I grew up with a very narrow understanding of the word ‘design’. To me, design was something distant and related to fashion or the arts. It was only after coming to Helsinki that I begin to understand its power. Design is not just an industry or a field of study; it is a lifestyle and a way of thinking.
In her TEDx talk ‘What nature can teach us about design’, Jane Fulton Suri reminded me about some of the lessons that I have observed at different parts of my life, and I realized that at the heart of it all lies just one word – design.
Design and environment
I was privileged to have spent some time with the passionate team of Kampung Temasek in the initial stages of the project’s development. In gathering inspirations for the school’s building and for potential programs, we were invited to spend the weekend at Mawai Eco Camp where we were introduced to the underground sewage system and structure of the buildings. It was actually more fun than work! We spent the day having lessons from the forests and tackling the pond’s obstacle challenge course; the night, rowing in the river beside fireflies and chatting in the open-air canteen over a cup of hot milo and a guitar.
It was during this weekend that I first realized how nature has all the answers to our design of buildings and activities for team-building or conflict resolution etc., if we would only look and listen hard enough.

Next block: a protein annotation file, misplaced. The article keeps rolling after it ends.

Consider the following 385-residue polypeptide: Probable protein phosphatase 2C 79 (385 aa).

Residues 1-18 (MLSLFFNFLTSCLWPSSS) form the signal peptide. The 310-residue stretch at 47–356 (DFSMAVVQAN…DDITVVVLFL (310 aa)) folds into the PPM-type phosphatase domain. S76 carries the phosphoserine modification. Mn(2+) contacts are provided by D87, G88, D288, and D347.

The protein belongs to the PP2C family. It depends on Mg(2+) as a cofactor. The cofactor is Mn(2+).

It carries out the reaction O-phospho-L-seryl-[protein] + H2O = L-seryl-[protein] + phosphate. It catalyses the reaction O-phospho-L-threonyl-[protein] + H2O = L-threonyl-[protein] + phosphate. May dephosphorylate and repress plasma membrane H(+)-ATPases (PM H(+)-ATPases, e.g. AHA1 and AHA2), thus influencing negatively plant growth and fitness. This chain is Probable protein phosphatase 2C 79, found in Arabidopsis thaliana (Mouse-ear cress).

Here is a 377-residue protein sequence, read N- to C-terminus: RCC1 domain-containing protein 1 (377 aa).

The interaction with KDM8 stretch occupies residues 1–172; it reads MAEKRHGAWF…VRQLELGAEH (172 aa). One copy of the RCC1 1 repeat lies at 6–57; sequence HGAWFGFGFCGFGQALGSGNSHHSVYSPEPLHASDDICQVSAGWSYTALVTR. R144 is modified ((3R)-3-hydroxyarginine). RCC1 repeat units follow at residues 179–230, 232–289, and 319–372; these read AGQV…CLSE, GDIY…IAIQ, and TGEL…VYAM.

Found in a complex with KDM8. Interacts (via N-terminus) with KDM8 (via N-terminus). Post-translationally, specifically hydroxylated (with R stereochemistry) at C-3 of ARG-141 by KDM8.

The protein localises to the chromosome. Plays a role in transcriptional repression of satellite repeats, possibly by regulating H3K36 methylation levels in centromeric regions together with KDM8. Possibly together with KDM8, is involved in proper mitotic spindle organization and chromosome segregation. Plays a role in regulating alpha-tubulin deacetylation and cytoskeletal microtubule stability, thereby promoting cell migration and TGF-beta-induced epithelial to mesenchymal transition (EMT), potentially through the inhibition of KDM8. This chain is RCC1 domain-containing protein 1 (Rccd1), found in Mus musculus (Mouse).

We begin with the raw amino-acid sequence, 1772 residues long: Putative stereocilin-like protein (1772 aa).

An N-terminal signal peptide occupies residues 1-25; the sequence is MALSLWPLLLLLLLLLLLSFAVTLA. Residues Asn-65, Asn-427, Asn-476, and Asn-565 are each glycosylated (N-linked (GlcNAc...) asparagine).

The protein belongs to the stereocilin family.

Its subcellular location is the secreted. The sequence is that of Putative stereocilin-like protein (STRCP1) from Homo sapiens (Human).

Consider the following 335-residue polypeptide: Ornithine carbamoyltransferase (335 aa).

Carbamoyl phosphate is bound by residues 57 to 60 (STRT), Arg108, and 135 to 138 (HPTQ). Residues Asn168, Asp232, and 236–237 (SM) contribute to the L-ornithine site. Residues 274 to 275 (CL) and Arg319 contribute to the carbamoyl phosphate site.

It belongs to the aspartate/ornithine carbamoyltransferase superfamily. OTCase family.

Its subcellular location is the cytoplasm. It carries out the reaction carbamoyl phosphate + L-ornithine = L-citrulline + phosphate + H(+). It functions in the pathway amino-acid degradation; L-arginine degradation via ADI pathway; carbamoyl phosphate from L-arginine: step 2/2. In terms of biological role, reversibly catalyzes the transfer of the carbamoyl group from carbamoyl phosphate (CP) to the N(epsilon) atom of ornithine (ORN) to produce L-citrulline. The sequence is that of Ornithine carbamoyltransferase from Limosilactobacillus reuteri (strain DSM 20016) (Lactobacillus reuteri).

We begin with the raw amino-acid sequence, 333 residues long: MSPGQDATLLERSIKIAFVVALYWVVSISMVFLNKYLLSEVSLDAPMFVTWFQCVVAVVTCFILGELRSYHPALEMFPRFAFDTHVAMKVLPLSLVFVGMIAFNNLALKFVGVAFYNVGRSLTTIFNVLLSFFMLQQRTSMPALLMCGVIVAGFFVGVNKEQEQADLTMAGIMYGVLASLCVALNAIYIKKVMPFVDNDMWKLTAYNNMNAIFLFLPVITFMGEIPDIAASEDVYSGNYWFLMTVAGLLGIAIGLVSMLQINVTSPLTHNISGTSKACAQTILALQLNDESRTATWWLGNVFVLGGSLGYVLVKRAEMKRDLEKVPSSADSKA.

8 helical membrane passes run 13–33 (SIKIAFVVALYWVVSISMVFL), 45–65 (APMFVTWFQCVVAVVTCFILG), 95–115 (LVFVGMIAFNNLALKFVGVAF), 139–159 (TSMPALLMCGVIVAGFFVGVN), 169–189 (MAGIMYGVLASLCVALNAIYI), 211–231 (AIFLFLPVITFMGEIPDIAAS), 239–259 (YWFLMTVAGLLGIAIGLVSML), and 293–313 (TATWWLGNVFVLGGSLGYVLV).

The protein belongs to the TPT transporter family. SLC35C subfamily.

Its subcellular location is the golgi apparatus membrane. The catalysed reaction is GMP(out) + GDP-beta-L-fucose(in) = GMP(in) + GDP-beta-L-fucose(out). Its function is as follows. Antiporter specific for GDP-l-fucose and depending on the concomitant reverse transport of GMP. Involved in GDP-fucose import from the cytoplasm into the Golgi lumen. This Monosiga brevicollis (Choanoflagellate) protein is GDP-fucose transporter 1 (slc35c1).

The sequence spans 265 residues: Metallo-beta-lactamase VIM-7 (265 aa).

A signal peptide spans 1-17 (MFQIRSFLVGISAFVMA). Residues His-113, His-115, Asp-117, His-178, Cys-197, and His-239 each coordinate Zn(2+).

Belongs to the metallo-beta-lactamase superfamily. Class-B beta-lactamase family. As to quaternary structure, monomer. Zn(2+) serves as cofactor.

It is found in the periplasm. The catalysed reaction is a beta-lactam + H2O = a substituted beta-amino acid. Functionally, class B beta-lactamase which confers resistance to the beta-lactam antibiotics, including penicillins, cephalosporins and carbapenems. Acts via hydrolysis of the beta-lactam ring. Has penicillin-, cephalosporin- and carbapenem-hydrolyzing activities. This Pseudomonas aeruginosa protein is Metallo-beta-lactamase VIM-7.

Design and learning
Halfway through my professional career in the field of training and facilitating, it became evident that the design of programs and learning experiences was more important than the skills of the trainer himself. A program that is heavily reliant on the trainer is often empty or motivational at best. The age of the ‘guru’ is over, much of today’s learning seem to point to a more dynamic structure of exchange and collaboration.
How can we design for learning experiences that provide deep and sustainable transformations, and is not dependent on a single teacher?
Design and social systems
In the video, Jane pointed out some lessons on restructuring organisations and leadership gained from a project with a large US council. Through observing the success of nature, the team designed a new system that replaces top-down directive orders with bottom-up cohesive actions.
I am reminded of leaders who display characteristics of the higher stages in the Tribal Leadership model (get your free audiobook if you haven’t already done so!). Both point to similar things – the need to move away from a controlling style in leading and communicating, towards a more facilitative style of encouraging networks and connections.
Because to design is to leverage. It is setting the context and system for success to happen. Dr. Edwards Deming pointed out that 94 percent of all problems and improvements could be attributed to the system, not to the incompetence of a worker or person. If we don’t know leverage and system, we work too hard. We will be spending our lives filling and refilling a jug which has a leaking crack.
By the way, Helsinki is World Design Capital 2012. Tervetuloa!
Now that we know all these in theory, how can we apply it in our daily lives?